Way back in March of last year, I wrote a Notebook entry entitled My iPod Loves to Play Fugazi. And boy did it. I was convinced that the iPod (an original 5GB model) was playing me rather than the reverse. Fugazi (of which I have two albums in full on the iPod) would appear more often than any other artist–some of whom I have 5 or 6 albums worth of songs.

For instance, I have maybe 6 albums by the band Guided by Voices on there. A typical GBV album has approximately 3,267 songs on it. OK, maybe 20-30. They’re usually short, quick masterpieces. Anyhow, you’d think I’d hear GBV more often than Fugazi. But it was not so.

As a continuation of the theory, through the aforementioned Notebook entry, I was briefly quoted in today’s New York Times article, Tunes, a Hard Drive and (Just Maybe) a Brain (registration required). Turns out I’m not the only one who believes that shuffle mode may be possessed.

There are two corrections I’d like to point out from the article:

  • It’s Cederholm, not Cedarholm. (very common)
  • I still do like Fugazi. I believe I said I got tired of hearing them so often–but listen to anything in excess and it starts losing its charm.

I will say this, however. Just a few weeks ago, I purchased a new 4th generation click-wheel iPod–and I haven’t heard Fugazi once. Shuffling appears far more random, although maybe it just seems that way. And as the NYT article also points out, a “Shuffle Songs” option is now placed right in the main menu of the iPod’s interface, making it much easier to click once and go.

Unrelated to shuffling, sound quality seems to have been improved on the new models, and although I haven’t drained the battery yet, I’m sure hoping it’ll last as long as advertised.

Anatomy of an Icon

Since releasing some icons of my own, I’ve received quite a few messages asking “how do you create an icon?”. Well, I can’t tell you how to create an icon — but I can tell you the steps I take to create an icon. There may be easier ways. There may be better ways. Here’s a quick look at the methods and techniques I used to create an icon from the Overcast set.

diagram

the goalOur goal is to create an icon in two standard sizes: 16×16 and 32×32 (pictured, right). I choose to create the smaller version first, then double the size and clean it up (more on that later).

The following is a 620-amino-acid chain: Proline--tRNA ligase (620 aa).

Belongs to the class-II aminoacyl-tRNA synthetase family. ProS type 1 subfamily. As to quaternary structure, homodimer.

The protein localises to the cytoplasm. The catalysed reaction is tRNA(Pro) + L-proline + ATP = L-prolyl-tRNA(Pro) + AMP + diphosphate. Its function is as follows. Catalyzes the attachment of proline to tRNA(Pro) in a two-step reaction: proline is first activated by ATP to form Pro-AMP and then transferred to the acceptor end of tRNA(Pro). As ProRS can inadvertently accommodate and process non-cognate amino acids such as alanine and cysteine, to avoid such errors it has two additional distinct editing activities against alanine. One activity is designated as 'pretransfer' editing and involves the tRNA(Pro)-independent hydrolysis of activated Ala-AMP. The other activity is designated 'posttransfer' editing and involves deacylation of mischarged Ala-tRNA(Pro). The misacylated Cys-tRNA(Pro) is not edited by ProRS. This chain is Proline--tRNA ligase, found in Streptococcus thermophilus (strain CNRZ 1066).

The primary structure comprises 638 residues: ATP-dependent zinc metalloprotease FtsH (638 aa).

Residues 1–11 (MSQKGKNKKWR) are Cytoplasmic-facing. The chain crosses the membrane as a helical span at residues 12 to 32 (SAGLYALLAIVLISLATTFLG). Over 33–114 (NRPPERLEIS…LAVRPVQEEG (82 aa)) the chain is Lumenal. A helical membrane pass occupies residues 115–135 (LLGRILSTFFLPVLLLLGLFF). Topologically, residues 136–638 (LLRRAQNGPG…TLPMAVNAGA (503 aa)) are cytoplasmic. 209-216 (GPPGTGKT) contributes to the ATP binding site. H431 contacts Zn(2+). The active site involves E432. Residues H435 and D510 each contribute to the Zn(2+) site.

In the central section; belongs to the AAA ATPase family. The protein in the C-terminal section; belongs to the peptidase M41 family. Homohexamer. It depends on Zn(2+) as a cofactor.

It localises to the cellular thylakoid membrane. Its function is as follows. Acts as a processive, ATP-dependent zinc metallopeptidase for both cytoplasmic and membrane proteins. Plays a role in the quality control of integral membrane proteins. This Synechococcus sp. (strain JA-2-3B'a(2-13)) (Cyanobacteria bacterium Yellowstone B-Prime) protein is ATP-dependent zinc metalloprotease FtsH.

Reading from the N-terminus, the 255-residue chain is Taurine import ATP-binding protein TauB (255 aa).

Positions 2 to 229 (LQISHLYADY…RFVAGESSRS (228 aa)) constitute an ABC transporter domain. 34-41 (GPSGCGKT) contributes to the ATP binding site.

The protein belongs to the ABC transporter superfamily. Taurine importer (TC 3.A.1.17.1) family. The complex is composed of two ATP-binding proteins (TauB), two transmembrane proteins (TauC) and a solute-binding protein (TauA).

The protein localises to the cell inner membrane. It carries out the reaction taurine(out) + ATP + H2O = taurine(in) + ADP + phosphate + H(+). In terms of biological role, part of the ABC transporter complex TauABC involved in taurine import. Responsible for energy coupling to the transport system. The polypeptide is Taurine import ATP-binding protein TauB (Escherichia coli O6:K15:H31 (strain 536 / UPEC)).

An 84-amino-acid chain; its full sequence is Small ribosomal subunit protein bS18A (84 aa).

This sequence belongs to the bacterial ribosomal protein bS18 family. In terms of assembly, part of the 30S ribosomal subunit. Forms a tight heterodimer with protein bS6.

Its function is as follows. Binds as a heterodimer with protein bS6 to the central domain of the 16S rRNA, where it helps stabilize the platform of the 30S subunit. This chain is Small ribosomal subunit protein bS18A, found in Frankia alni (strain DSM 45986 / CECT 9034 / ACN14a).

(more…)

Accessibility Progress

Chip Adams was kind enough to point me (along with several other colleagues) to some pretty interesting (and positive) news.

Reported in an article at Excite News, titled Web Sites Agree to Be Accessible to Blind: Under the Americans With Disabilities Act, Priceline.com and Ramada.com have agreed to make significant changes to their sites specifically for those browsing with screen reading software and other assistive technology.

That’s of course great news. And I also found this quote rather interesting:

We hope it’s going to be influencing other companies throughout the United States so that the 10 million blind and visually impaired people can fully participate in our society at all levels. —Carl Augusto, president and CEO of the American Foundation for the Blind.

10 million. For anyone who wonders if the accessibility of a site is important, or whether or not people browse your site with screen reading software–it’s an awfully large number of people to ignore. And that’s just in the U.S. alone.

Without extra effort, building on a foundation of lean, structured markup can do wonders for a site’s accessibility, and it appears that with Priceline and Ramada publicly acknowledging the importance–things are headed in the right direction.

The Motivator

Lately, there’s been music. I’ve been listening more, caring more, even buying a new, larger-capacity iPod to hold more of it. And it seems like it operates on a cycle. There will be stretches where everything I hear, I love. Alternatively, there will be stretches where everything sounds horrible.
But lately, music has been the motivator. It gets me from point A to point B while struggling with a design or CSS issue. Thank goodness for “shuffle” mode.
It’s been asked repeatedly elsewhere, but what music motivates you these days?
Recently for me, it’s been recent offerings from The Killers, The Hives, The Autumn Defense (thank you, Jeff), and “shuffle standouts” Wire. Although I have a confession that is likely to have me pelted with deprecated HTML elements: anything I’ve heard on MTV from Ashlee Simpson has been downright catchy as heck. Is this completely uncool? Most definitely, but there… I said it. And I feel better now.